Harvard Women's Health Watch

By the way, doctor: Is the smell of cigarettes the same as secondhand smoke?

Q. A family friend just started smoking again. He doesn't smoke while my young daughter and I are there, but his house is saturated with the smell. Is this secondhand smoke? Should I be concerned?

A. Secondhand smoke is defined as the combination of sidestream smoke, which comes from the burning end of a cigarette, and mainstream smoke, which is smoke exhaled by the smoker. While the smell of smoke doesn't necessarily correlate with the amount of secondhand smoke in a room, you and your daughter are being exposed to some level of smoke toxins.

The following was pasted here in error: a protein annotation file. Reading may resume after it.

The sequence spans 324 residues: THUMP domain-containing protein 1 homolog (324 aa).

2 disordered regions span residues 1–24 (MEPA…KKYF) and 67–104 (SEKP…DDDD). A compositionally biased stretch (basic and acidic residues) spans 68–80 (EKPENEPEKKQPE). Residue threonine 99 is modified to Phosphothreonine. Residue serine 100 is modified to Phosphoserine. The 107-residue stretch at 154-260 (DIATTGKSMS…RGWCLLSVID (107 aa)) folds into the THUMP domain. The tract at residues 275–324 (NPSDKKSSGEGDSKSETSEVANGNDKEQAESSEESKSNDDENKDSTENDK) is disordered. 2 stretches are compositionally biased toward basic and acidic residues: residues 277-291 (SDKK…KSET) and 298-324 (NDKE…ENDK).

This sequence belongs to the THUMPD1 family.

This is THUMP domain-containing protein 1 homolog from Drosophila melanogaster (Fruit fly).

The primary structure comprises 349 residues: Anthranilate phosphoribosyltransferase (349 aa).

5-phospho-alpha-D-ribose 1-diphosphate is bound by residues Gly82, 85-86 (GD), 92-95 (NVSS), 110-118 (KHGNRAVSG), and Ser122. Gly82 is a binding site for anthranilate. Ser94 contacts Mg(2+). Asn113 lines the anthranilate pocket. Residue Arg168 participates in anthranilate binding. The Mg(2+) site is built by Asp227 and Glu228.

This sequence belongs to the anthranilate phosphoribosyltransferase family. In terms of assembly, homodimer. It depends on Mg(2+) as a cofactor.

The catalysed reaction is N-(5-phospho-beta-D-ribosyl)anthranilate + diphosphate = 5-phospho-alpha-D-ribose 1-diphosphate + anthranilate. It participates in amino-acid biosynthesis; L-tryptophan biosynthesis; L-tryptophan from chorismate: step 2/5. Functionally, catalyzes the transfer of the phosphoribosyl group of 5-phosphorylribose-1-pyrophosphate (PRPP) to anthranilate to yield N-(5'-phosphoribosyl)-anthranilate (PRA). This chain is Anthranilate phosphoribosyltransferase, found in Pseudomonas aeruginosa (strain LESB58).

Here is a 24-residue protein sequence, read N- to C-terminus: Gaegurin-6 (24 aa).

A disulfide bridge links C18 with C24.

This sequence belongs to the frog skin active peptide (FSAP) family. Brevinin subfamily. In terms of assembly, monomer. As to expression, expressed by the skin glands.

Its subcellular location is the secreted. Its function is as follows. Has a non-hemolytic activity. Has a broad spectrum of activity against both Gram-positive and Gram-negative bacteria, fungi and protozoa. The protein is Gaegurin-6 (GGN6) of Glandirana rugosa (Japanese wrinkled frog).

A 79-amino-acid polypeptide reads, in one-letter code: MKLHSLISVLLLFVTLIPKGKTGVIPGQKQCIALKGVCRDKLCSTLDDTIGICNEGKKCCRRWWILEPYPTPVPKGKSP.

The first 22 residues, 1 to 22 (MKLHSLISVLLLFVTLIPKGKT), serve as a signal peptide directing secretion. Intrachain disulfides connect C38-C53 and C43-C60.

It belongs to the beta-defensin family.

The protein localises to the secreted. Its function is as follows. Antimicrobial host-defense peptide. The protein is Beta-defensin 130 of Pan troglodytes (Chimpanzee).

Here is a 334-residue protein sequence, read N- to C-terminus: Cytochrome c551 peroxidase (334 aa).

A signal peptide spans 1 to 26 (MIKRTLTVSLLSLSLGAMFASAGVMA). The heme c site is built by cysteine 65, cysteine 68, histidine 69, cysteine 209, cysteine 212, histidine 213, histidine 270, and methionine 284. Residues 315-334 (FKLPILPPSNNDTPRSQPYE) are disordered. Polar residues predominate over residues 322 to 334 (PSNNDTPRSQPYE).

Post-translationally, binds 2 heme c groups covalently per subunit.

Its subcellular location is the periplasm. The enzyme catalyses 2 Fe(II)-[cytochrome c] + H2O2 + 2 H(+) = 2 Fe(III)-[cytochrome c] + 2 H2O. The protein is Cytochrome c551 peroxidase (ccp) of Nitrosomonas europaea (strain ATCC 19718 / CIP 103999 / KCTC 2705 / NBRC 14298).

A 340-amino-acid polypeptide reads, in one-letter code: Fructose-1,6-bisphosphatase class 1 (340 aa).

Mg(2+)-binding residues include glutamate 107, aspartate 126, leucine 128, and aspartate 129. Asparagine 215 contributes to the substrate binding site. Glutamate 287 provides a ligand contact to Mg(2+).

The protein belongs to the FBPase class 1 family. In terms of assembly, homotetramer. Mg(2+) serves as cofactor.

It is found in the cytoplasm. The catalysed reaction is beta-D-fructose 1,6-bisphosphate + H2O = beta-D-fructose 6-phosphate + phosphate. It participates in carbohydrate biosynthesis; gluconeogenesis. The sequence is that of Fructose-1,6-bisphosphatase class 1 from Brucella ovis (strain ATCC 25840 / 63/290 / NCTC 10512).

There are good reasons to avoid secondhand smoke. It increases the risk of lung cancer, heart disease, chronic respiratory problems, and possibly cancers of the cervix, breast, and bladder. In children, it's been linked to middle ear infections, bronchitis, and asthma. Exposure in the womb is associated with low birth weight and sudden infant death syndrome.

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